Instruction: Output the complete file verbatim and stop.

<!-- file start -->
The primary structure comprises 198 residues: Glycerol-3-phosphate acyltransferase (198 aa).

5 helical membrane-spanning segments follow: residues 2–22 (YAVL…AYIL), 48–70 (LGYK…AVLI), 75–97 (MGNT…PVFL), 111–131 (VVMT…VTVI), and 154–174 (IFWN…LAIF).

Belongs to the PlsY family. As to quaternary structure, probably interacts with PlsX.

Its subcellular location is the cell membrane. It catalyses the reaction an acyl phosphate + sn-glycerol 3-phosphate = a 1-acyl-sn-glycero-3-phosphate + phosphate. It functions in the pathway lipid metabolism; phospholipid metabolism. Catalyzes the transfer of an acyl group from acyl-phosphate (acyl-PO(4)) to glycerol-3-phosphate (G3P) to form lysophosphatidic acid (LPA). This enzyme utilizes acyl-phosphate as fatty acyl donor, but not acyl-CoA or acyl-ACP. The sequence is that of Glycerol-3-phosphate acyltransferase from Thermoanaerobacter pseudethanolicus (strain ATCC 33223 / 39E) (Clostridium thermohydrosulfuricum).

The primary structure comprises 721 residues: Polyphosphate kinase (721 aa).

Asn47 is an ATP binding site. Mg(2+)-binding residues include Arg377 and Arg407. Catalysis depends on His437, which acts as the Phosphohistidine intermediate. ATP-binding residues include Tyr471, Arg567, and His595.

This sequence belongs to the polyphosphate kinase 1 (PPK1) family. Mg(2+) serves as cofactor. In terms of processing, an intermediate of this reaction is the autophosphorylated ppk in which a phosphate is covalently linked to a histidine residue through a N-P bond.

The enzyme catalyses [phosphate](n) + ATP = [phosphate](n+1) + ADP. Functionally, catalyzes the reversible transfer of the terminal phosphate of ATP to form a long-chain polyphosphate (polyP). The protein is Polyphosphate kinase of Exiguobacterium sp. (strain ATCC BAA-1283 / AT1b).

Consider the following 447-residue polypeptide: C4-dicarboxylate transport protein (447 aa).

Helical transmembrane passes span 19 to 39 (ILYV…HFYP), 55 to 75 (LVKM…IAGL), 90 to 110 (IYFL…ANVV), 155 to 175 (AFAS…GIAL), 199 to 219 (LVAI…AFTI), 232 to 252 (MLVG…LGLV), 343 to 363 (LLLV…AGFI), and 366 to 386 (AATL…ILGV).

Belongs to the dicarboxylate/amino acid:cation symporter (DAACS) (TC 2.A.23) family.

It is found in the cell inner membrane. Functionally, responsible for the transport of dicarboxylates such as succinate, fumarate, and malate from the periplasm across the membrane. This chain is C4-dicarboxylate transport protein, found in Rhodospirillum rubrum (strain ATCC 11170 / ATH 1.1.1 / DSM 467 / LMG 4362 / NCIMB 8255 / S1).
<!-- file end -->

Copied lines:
The primary structure comprises 198 residues: Glycerol-3-phosphate acyltransferase (198 aa).

5 helical membrane-spanning segments follow: residues 2–22 (YAVL…AYIL), 48–70 (LGYK…AVLI), 75–97 (MGNT…PVFL), 111–131 (VVMT…VTVI), and 154–174 (IFWN…LAIF).

Belongs to the PlsY family. As to quaternary structure, probably interacts with PlsX.

Its subcellular location is the cell membrane. It catalyses the reaction an acyl phosphate + sn-glycerol 3-phosphate = a 1-acyl-sn-glycero-3-phosphate + phosphate. It functions in the pathway lipid metabolism; phospholipid metabolism. Catalyzes the transfer of an acyl group from acyl-phosphate (acyl-PO(4)) to glycerol-3-phosphate (G3P) to form lysophosphatidic acid (LPA). This enzyme utilizes acyl-phosphate as fatty acyl donor, but not acyl-CoA or acyl-ACP. The sequence is that of Glycerol-3-phosphate acyltransferase from Thermoanaerobacter pseudethanolicus (strain ATCC 33223 / 39E) (Clostridium thermohydrosulfuricum).

The primary structure comprises 721 residues: Polyphosphate kinase (721 aa).

Asn47 is an ATP binding site. Mg(2+)-binding residues include Arg377 and Arg407. Catalysis depends on His437, which acts as the Phosphohistidine intermediate. ATP-binding residues include Tyr471, Arg567, and His595.

This sequence belongs to the polyphosphate kinase 1 (PPK1) family. Mg(2+) serves as cofactor. In terms of processing, an intermediate of this reaction is the autophosphorylated ppk in which a phosphate is covalently linked to a histidine residue through a N-P bond.

The enzyme catalyses [phosphate](n) + ATP = [phosphate](n+1) + ADP. Functionally, catalyzes the reversible transfer of the terminal phosphate of ATP to form a long-chain polyphosphate (polyP). The protein is Polyphosphate kinase of Exiguobacterium sp. (strain ATCC BAA-1283 / AT1b).

Consider the following 447-residue polypeptide: C4-dicarboxylate transport protein (447 aa).

Helical transmembrane passes span 19 to 39 (ILYV…HFYP), 55 to 75 (LVKM…IAGL), 90 to 110 (IYFL…ANVV), 155 to 175 (AFAS…GIAL), 199 to 219 (LVAI…AFTI), 232 to 252 (MLVG…LGLV), 343 to 363 (LLLV…AGFI), and 366 to 386 (AATL…ILGV).

Belongs to the dicarboxylate/amino acid:cation symporter (DAACS) (TC 2.A.23) family.

It is found in the cell inner membrane. Functionally, responsible for the transport of dicarboxylates such as succinate, fumarate, and malate from the periplasm across the membrane. This chain is C4-dicarboxylate transport protein, found in Rhodospirillum rubrum (strain ATCC 11170 / ATH 1.1.1 / DSM 467 / LMG 4362 / NCIMB 8255 / S1).